Last night European basketball and sport as whole suffered a senseless loss with the murder of Marko Ivkovic, a Crvena Zvezda fan, in Istanbul. BallinEurope’s editor Emmet Ryan offers his thoughts.
It doesn’t matter that Galatasaray won in double overtime. It doesn’t matter that Marcus Williams set a new assists record. It definitely doesn’t matter that Zoran Erceg was named Round 6 MVP for his performance in the game. All of this is irrelevant because of what happened before the ball was tipped.
Marko Ivkovic, a 25 year old Crvena Zvezda fan, died after being stabbed in the heart along the route to the stadium. It is a tragedy that has no place in sport or any facet of life. The loss was senseless. There is no circumstance where violence of any kind, let alone death, should be a part of what we as fans experience.
Euroleague president Jordi Bertomeu said this tragedy “offends the true spirit of sports” and “Violence has no place in our game, at our arenas or anywhere near them. It’s just the opposite. Respect between rivals dedicated to the same ideals should bring us all together. That is why we organise and play sports. Today, we must all refocus on those ideals.”
He’s right but many of you, while reading this, are already forgetting about the horror that happened. We, as sports fans, have become too used to violence at and around arenas across Europe. We may not be the nefarious actors but they exist because we let them and I am as guilty as the rest of you.
Last week when I saw footage of clashes at the ABA Liga game between Levski Sofia and Partizan, I went through the same set of emotions anyone watching from afar would have. First the reaction along the lines of ‘oh not again’ and then ‘are my buddies ok?’ (they were) and then I moved on to something else.
The reaction online to the loss of Marko Ivkovic was near universal grief and condemnation. We are good people, we know this act was abhorrent. Can Pelister, a sports journalist, had to carry out a duty no-one assigned to report on basketball should ever be tasked with in covering this tragedy. He did so with professionalism. The blame game has only just kicked off. There may be actions taken or there may be not. Irrespective of that we know there will be counter reactions and condemnations and eventually the wind will be taken out of this story.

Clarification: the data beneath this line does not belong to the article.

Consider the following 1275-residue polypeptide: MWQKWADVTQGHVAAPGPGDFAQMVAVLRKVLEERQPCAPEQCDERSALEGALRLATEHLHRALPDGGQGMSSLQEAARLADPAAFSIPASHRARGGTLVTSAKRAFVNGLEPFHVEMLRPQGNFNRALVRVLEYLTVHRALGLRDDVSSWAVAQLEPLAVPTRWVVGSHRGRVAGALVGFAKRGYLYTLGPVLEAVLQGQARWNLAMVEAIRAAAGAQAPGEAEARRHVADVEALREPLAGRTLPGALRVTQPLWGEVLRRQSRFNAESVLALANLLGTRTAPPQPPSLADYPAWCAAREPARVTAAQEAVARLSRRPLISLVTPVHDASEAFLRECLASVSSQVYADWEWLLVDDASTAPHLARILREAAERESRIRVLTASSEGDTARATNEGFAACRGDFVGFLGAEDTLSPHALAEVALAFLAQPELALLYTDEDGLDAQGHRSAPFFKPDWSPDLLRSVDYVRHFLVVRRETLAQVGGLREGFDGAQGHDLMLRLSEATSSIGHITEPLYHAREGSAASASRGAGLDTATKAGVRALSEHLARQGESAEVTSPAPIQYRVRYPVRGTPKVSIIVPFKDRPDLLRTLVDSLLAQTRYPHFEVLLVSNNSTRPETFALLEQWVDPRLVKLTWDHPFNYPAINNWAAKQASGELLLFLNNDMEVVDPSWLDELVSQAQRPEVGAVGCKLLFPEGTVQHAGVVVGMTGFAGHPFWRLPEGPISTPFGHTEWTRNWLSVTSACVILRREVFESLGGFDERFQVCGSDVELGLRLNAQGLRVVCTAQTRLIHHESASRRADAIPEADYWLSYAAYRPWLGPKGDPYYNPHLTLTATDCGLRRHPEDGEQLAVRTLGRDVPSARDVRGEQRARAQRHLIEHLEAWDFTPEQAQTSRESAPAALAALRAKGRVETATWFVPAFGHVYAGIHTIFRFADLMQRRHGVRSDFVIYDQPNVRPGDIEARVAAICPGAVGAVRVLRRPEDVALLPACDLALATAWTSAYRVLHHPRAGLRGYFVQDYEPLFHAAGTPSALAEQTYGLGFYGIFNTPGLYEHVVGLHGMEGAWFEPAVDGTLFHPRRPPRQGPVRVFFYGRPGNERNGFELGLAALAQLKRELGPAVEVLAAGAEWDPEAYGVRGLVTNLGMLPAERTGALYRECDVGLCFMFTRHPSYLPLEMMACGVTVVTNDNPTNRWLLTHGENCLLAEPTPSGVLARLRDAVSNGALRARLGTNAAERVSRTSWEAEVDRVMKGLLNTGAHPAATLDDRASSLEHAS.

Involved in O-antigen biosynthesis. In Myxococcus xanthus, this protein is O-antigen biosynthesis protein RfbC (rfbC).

Ivkovic’s friends and family will be stuck with the grief for as long as they live but we, the fans, will move on. We have become accustomed to violence at our games and while we don’t like it, we expect it to happen and at best look for someone to do something about it. Well that’s not okay.
Marko Ivkovic’s blood is on my hands and your hands because we allow this culture to exist. Marko Ivkovic, 25 years old, died because we have been comfortable leaving the responsibility in the hands of others. Marko Ivkovic’s friends and family will never see him again because we, the good fans, enable this culture of violence by trying to pretend it isn’t there.
All that is necessary for the triumph of evil is that good people do nothing.
It’s on us, all of us, the overwhelming majority of basketball lovers across Europe and the world to not just say ‘no more’ but to make it no more. It is not okay for us to just look after our own patch and say there’s no trouble there. We are part of one family and it is our collective responsibility to make every arena and its vicinity at every level of this game a safe place to bring actual families.
We don’t need to neuter passion to crush violence. We should not have to ramp up security to esnure nobody thinks it is fine to have any device capable of stabbing another human being with them to the vicinity of an arena. The analogy that sport is war by other means too often involves people forgetting the other means part. We are in competition but not combat.
It’s on us to not even have to police our own. The culture needs to change not so that those who would commit acts of violence won’t come. Merely keeping them away is a grander level of ignoring the problem, leaving it to another aspect of society to fix. We need basketball, we need sport, to be a place where even those who would entertain such thoughts know it is not the done thing. Simply keeping those of violent intent away sweeps the problem under a thicker carpet. It’s on us to make a difference in their lives, to be the better fan, and make them better people.
Sport is an outlet and it can go several ways. It’s impossible to look at the culture of violence in our game without looking at the external influences on socio-political and economic levels across our continent. For some, albeit a minority, it’s used a way to vent through violence. It’s easy for me to condemn from the relative comfort of a coffee shop in Dublin and the immense privilege I have to cover this sport professionally. That however is the road to apathy, the road to ignoring my role in this problem.
Ivkovic’s killer should be prosecuted to bring justice in this case but it can not be the end. Punitive action for one incident can’t do as much for this young man’s memory as positive action to prevent the next such tragedy. No, we must embrace those who would consider acting with violence and show them that sport can be a peaceful release from the frustrations of life. They may not welcome it but that is course we must pursue. That’s the difficult challenge and it’s also the only way to enact real change.
Now is a time for grief. For some it is a time to, justifiably or otherwise, cast blame. For all of us it is time to look in the mirror and recognise that the first step to change lies there.
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